Planeta Bur

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Planeta Bur
PlanetaBurDVDRelease.jpg
Cover of the Lenfilm DVD Release
Directed byPavel Klushantsev[1]
Produced byL. Presnyakova
Vladimir Yemelyanov
Written byAleksandr Kazantsev
Pavel Klushantsev
StarringVladimir Yemelyanov
Georgiy Zhzhonov
Gennadi Vernov
Yuri Sarantsev
Georgi Teich
Kyunna Ignatova
Music byJohann Admoni
Aleksandr Chernov
CinematographyArkadi Klimov
Edited byVolt Suslov
Production
company
Release date
1962
Running time
72 min
CountrySoviet Union
LanguageRussian

Planeta Bur (Russian: Планета Бурь) is a 1962 Sovcolor Soviet science-fiction film scripted by Alexander Kazantsev from his novel, and co-scripted and directed by Pavel Klushantsev.[1]

In English, the film is often informally referred to as Planet of the Storms, Planet of Storms, Planet of Tempests, Planeta Burg, and Storm Planet, though it was never actually released in the USA in its original form until the 1990s, via home video. It is better known to American audiences via two American television movies which featured special effects and some primary footage from it: Voyage to the Prehistoric Planet and Voyage to the Planet of Prehistoric Women.

Synopsis[edit]

Three Soviet spaceships, Sirius, Vega, and Capella, are on their way to the planet Venus. The Capella is struck by a meteorite and destroyed. The remaining two ships, Sirius and Vega, continue on, despite the fact that the planned mission required three ships. A replacement spaceship, the Arcturus, will be sent from Earth, but will not arrive for two months.

The cosmonauts aboard Sirius and Vega decide that some sort of landing and exploration is better than waiting. Ivan and Allan go down from Vega in the glider, leaving Masha in orbit. All contact is lost after they land in a swamp. The Sirius lands nearby and the three-man crew set out in their hovercar to find them.

During their travels they hear an eerie woman's song in the distance and encounter prehistoric beasts both benign and threatening. Ivan and Allan, meanwhile, must fight off some man-sized T. rex-like beasts as they head to meet the men of Sirius. The two fall ill with a fever. Their robot, John, stands watch.

The Sirius crew must submerge their hovercar to escape a pterosaur. In doing so, they discover what might have been an ancient city. Alyosha finds a strange triangular rock and a statue of a pterosaur with rubies for eyes.

Once on dry land, the Sirius crew contact the robot John and tell him to administer an anti-fever drug. Ivan and Allan recover just as a volcano sends down rivers of lava. They order John to carry them across, but he malfunctions halfway there. The hovercar shows up just in time to rescue them while John is lost to the lava.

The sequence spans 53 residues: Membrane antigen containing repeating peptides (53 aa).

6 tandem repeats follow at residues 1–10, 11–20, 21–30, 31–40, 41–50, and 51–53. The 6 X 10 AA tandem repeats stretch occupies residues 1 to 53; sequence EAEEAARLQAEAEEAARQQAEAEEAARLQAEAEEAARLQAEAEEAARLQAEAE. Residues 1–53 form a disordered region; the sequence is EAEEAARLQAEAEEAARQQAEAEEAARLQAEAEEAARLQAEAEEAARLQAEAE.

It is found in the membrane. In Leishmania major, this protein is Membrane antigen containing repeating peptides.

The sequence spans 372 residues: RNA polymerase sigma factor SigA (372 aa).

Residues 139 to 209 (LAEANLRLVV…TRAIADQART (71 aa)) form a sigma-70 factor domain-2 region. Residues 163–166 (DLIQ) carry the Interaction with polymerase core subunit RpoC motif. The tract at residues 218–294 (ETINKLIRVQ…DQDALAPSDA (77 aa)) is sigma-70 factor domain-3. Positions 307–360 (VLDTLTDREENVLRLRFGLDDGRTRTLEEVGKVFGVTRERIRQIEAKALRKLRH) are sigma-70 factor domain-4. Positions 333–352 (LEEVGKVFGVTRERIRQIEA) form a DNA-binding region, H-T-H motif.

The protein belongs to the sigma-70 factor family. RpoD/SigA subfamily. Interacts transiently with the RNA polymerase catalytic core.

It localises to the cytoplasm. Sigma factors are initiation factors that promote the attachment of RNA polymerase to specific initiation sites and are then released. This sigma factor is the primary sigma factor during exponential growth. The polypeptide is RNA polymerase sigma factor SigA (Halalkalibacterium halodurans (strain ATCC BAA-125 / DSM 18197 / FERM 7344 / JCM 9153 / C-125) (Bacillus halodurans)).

All five return to Sirius, but worry that Masha had landed the Vega somewhere, stranding them all. An earthquake and flood from rain threaten to strand the Sirius, so they must take off immediately. Alyosha discovers that his odd triangular rock is really a sculpture of a woman's face, proving that there might still be intelligent life on Venus. They blast off and find that Masha remained in orbit and together they head home.

Personnel[edit]

Cast[edit]

Production Team[edit]

Crew[edit]

American adaptations[edit]

In 1965, producer Roger Corman acquired rights to the Soviet film and gave it to film student Curtis Harrington to prepare for American release. Harrington added several American-made scenes starring Basil Rathbone and Faith Domergue, which replaced scenes of two of the Russian cast, and dubbed the rest of the material. The dubbed result, under the name Voyage to the Prehistoric Planet, went directly to television via American International Pictures. In the cast and credits, Soviet personnel names were removed; only the crew of Harrington's footage and the dubbing cast were identified. were "renamed" with non-Russian names [1]

In 1968 Peter Bogdanovich (under the name Derek Thomas), again at Corman's behest, created a different American version, adding new scenes involving Mamie Van Doren and several other attractive women in shell brassieres, which was titled Voyage to the Planet of Prehistoric Women; the "new" scenes also included minor footage from another Russian SF film, Mikhail Karyukov's Nebo Zovyot. This version is essentially the first film retold, with the parallel viewpoint of the telepathic women whose god (a pterosaur) is killed by the men from Earth. There is an ironic twist at the end when the women find a new god. This version may have had some limited theatrical release on the drive-in circuits in the American south, but primarily also became a "TV movie" through American International Television.

Reception[edit]

In a retrospective on Soviet science fiction film, British director Alex Cox remarked that "in its final minutes, Planet of Storms takes an extraordinary turn. ... I shall not spoil the secret, but it's worth the wait."[2]

References[edit]

  1. ^ a b c Евгений Харитонов. Космическая одиссея Павла Клушанцева
  2. ^ Cox, Alex (June 30, 2011). "Rockets from Russia: great Eastern Bloc science-fiction films". The Guardian. Guardian Media Group. Retrieved August 22, 2016.

External links[edit]